News & Events

Congratulations Professor Clare Cavanagh

Congratulations to Professor Clare Cavanagh, Chair of the Department of Slavic Languages and Literatures, who has been named Frances Hooper Professor in the Arts and Humanities. Cavanagh's work focuses on 19th- and 20th-Century Russian, Polish and Anglo-American poetry. Her book, Lyric Poetry and Modern Politics: Russia, Poland, and the West (Yale UP) won the 2010 National Book Critics Circle Award. Her highly acclaimed translation of Nobel laureate Wisława Szymborska, Map: Collected and Final Poems (Houghton Mifflin Harcourt) was published in April. She is now under contract to write the authorized biography of Czesław Miłosz, the renowned Polish poet and diplomat.

Congratulations Professor Saul Morson

Congratulations to Saul Morson, Professor of Slavic Languages and Literatures, who has been named the Lawrence B. Dumas Professor of Arts and Humanities. Morson recently published a new book, The Fabulous Future? America and the World in 2040 (Northwestern University Press; May 29, 2015), which he co-edited with Morton Schapiro, Northwestern University President and Economics Professor.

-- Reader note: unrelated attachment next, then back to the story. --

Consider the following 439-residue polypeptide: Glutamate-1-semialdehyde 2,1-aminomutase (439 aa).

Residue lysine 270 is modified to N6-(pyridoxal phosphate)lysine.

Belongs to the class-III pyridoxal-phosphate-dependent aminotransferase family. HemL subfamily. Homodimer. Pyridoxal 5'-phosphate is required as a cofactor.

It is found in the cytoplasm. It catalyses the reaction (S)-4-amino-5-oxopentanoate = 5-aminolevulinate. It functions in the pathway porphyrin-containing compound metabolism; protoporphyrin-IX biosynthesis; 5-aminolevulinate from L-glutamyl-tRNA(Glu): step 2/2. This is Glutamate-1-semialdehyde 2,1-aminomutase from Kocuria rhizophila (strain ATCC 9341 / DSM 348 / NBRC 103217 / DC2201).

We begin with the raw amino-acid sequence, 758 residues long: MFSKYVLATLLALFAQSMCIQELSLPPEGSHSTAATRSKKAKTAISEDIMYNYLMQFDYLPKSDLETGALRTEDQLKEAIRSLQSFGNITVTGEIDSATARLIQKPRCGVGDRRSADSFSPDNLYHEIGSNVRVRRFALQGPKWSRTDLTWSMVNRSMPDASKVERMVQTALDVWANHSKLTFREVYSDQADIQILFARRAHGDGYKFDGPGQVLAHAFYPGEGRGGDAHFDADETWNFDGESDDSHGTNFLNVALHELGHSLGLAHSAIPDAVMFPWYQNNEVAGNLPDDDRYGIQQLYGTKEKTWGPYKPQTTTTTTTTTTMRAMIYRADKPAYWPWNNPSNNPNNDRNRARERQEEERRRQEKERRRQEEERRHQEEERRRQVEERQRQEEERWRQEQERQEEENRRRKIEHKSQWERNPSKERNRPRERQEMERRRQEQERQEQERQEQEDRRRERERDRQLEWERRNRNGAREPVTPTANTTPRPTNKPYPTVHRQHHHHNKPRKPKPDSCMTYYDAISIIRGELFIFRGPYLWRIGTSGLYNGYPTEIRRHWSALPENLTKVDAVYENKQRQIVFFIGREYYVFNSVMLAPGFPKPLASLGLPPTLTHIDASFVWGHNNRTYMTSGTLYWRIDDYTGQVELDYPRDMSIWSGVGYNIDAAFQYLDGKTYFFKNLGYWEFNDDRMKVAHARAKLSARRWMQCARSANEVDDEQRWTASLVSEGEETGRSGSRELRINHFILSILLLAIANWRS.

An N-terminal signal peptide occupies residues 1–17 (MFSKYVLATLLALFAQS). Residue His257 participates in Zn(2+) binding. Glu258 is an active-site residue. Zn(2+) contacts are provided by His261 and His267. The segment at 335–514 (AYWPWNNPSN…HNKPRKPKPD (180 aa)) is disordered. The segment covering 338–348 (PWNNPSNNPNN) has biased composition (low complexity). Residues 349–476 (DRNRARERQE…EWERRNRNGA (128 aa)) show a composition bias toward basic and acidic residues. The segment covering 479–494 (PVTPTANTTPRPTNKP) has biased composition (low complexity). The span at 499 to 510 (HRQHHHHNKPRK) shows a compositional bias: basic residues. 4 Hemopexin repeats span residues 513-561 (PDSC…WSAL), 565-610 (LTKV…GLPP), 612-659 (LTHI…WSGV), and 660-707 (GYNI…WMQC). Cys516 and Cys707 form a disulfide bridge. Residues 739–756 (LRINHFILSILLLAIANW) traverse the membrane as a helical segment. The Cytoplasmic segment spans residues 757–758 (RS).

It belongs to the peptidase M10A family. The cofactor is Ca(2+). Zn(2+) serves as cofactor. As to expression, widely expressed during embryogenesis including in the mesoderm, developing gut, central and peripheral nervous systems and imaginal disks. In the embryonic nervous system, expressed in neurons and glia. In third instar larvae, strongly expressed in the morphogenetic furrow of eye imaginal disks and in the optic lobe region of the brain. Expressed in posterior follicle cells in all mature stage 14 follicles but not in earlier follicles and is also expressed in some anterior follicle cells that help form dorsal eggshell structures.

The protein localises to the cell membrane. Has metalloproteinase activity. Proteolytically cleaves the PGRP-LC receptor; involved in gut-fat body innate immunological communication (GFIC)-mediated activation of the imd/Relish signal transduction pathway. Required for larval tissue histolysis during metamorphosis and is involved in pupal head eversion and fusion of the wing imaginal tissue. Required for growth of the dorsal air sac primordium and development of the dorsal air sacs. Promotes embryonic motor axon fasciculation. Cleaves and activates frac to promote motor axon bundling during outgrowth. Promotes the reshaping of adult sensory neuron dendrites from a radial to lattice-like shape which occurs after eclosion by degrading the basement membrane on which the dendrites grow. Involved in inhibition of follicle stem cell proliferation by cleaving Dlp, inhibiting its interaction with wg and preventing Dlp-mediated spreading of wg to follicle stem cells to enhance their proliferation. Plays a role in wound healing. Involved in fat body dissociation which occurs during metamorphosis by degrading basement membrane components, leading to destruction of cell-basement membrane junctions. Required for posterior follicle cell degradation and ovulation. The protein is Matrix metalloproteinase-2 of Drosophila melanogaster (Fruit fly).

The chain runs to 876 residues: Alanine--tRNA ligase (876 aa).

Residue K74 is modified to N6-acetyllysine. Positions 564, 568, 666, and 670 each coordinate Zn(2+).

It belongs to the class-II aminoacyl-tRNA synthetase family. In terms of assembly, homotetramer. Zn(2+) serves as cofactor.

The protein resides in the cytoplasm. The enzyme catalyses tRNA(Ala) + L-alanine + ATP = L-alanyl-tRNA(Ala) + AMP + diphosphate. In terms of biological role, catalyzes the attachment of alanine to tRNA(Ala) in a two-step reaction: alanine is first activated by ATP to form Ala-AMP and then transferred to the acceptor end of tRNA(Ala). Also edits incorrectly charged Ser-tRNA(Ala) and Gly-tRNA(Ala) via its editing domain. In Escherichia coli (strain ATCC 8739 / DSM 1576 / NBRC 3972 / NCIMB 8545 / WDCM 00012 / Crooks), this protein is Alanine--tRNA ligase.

Congratulations Blair Dunbar

Slavic Major Blair Dunbar has been selected for the 2015-2016 Fulbright U.S. Student Award to Russia!

Congratulations Cheryl Berriman

Congratulations to Ph.D. Candidate Cheryl Berriman, who has just been awarded the prestigious "Outstanding Graduate Student Teaching Award in the Weinberg College of Arts and Sciences for the academic year 2014-2015”

Professor Steven Shankman, UNESCO Chair in Transcultural Studies, Interreligious Dialogue, and Peace at the University of Oregon, explains what Levinas means by "thinking God" on the basis of ethical responsibility, and how Dostoevsky in his major novels tries to "think God" through the ethical relation. Shankman also shares insights gained from reading Dostoevsky and Levinas in the prison environment with college students and inmates through the Inside-Out Prison Exchange Program.